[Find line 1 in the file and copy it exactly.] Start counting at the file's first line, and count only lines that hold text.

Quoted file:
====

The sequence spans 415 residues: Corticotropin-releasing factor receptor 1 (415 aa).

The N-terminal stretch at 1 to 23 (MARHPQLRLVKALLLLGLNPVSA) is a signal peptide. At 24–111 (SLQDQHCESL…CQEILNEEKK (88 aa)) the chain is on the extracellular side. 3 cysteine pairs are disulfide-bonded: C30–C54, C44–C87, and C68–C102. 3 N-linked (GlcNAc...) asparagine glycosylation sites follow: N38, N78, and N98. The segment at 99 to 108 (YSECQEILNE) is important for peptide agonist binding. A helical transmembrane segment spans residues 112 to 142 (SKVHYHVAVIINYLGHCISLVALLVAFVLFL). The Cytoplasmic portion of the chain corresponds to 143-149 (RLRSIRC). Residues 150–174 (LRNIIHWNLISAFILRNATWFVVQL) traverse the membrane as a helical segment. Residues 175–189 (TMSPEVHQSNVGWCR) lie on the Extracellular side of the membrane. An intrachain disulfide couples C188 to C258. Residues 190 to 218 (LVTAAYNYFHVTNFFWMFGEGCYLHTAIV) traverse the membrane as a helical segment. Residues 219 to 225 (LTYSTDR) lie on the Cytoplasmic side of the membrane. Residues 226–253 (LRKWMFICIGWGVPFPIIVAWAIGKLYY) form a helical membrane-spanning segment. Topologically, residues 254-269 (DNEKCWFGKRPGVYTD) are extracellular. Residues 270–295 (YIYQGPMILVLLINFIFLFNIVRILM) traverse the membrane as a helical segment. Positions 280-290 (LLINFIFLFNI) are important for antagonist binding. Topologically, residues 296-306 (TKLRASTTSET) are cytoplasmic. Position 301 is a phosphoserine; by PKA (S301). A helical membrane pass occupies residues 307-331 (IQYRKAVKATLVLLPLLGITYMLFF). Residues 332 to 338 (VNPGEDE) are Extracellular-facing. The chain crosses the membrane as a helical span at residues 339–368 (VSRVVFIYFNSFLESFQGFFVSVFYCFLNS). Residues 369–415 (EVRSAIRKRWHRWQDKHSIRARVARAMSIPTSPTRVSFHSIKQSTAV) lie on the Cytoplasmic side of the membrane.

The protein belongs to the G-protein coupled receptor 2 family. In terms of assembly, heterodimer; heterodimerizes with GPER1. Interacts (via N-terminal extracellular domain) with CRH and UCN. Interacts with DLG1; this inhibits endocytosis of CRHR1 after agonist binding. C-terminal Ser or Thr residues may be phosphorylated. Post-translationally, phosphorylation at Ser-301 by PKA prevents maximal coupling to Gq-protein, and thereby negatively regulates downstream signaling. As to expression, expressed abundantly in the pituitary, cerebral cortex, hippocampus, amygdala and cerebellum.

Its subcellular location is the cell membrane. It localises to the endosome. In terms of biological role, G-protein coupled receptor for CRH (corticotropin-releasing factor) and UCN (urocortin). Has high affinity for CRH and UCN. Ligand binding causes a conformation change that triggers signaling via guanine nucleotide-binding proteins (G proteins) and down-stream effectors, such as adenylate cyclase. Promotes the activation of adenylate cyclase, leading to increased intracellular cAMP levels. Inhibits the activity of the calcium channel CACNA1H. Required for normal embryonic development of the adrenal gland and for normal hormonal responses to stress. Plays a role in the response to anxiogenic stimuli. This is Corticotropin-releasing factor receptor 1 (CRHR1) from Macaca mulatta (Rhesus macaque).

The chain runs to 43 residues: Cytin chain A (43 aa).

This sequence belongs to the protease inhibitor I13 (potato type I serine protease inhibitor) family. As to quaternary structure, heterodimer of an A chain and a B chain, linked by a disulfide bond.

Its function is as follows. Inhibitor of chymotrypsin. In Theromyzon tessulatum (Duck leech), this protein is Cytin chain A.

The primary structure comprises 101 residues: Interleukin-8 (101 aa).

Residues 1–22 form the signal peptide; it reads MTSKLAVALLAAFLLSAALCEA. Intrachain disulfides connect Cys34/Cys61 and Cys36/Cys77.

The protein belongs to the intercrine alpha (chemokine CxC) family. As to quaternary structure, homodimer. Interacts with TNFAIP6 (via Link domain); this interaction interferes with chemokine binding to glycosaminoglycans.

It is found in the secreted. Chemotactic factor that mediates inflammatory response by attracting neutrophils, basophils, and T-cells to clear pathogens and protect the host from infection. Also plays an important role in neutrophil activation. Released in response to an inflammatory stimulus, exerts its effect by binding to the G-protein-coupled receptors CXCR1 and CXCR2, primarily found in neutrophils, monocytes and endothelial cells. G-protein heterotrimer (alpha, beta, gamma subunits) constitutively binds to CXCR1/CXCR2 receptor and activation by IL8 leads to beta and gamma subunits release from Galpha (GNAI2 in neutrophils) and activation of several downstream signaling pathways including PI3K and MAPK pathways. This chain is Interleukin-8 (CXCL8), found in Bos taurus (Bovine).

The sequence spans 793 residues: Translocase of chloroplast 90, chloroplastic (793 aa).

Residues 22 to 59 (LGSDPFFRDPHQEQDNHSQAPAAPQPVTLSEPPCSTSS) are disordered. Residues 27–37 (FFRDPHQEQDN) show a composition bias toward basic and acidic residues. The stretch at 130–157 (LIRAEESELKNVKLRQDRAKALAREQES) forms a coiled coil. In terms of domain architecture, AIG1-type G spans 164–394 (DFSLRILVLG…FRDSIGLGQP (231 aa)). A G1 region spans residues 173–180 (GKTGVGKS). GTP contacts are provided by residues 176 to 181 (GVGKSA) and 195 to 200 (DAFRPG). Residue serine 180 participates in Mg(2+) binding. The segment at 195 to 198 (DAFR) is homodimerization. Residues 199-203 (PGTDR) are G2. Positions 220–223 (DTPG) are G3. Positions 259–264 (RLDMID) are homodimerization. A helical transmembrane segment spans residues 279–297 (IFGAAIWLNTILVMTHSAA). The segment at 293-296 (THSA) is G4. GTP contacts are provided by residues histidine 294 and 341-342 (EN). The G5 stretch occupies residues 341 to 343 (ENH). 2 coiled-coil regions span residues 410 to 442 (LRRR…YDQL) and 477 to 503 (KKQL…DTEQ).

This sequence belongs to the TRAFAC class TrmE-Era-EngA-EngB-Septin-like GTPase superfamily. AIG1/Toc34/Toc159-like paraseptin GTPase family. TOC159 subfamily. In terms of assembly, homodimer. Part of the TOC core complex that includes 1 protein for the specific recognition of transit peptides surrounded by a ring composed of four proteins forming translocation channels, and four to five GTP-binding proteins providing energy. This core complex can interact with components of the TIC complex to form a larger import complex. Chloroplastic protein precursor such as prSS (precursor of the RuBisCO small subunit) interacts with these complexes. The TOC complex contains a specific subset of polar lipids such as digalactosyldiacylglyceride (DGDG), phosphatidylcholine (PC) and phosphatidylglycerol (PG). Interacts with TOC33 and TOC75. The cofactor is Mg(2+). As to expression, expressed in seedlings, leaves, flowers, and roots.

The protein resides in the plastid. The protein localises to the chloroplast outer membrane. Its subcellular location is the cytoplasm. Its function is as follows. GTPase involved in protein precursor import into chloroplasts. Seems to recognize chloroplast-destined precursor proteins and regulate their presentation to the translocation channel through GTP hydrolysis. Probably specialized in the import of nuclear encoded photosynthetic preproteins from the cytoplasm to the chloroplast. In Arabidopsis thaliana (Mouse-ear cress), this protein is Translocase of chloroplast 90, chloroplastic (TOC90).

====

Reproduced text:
The sequence spans 415 residues: Corticotropin-releasing factor receptor 1 (415 aa).